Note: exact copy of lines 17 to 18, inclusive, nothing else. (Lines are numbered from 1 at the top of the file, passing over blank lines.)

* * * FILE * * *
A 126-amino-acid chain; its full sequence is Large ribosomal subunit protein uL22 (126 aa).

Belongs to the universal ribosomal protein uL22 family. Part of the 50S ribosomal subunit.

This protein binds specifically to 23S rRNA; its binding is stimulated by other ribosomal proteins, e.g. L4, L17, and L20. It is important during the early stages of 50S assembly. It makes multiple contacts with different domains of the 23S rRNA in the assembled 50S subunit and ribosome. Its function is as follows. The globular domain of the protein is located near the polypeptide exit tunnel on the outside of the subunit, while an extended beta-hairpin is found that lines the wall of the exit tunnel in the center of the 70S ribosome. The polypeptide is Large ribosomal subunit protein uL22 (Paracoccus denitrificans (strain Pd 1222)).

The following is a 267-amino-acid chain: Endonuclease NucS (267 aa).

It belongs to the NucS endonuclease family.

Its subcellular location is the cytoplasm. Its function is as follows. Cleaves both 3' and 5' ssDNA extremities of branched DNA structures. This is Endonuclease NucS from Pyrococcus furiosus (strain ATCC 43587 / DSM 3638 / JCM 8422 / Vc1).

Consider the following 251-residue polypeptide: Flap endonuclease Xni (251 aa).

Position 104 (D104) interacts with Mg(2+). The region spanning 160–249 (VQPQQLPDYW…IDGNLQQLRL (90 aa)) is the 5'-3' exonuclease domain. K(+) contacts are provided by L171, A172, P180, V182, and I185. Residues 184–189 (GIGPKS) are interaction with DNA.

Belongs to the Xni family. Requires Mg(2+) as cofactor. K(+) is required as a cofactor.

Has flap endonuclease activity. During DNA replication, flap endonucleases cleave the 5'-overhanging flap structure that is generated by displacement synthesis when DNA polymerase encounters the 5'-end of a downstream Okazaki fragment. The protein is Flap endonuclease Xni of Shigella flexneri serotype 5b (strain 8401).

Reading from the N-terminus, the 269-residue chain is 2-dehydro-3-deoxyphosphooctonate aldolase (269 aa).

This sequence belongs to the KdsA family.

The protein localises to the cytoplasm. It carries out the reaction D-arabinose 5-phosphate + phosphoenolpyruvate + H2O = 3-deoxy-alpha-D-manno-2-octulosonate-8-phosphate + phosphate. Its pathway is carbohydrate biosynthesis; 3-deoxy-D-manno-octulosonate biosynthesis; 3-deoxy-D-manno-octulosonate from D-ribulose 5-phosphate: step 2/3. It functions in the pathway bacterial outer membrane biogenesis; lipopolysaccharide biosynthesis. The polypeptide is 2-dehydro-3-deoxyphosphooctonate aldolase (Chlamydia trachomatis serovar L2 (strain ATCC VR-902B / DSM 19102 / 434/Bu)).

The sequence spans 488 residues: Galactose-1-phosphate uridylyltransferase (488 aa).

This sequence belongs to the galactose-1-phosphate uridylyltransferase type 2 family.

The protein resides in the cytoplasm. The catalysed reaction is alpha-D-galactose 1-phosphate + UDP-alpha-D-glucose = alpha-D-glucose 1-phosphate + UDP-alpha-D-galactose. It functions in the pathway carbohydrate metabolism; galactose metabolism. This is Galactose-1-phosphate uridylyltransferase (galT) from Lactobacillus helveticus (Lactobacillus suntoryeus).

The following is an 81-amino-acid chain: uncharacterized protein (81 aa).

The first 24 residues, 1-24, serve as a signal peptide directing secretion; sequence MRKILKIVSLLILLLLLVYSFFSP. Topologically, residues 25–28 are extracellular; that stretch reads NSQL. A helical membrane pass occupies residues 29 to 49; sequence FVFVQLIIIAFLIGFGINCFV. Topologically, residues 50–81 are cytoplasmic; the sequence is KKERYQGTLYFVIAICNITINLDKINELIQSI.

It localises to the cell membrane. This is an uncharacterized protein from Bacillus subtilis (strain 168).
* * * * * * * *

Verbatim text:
The following is an 81-amino-acid chain: uncharacterized protein (81 aa).

The first 24 residues, 1-24, serve as a signal peptide directing secretion; sequence MRKILKIVSLLILLLLLVYSFFSP. Topologically, residues 25–28 are extracellular; that stretch reads NSQL. A helical membrane pass occupies residues 29 to 49; sequence FVFVQLIIIAFLIGFGINCFV. Topologically, residues 50–81 are cytoplasmic; the sequence is KKERYQGTLYFVIAICNITINLDKINELIQSI.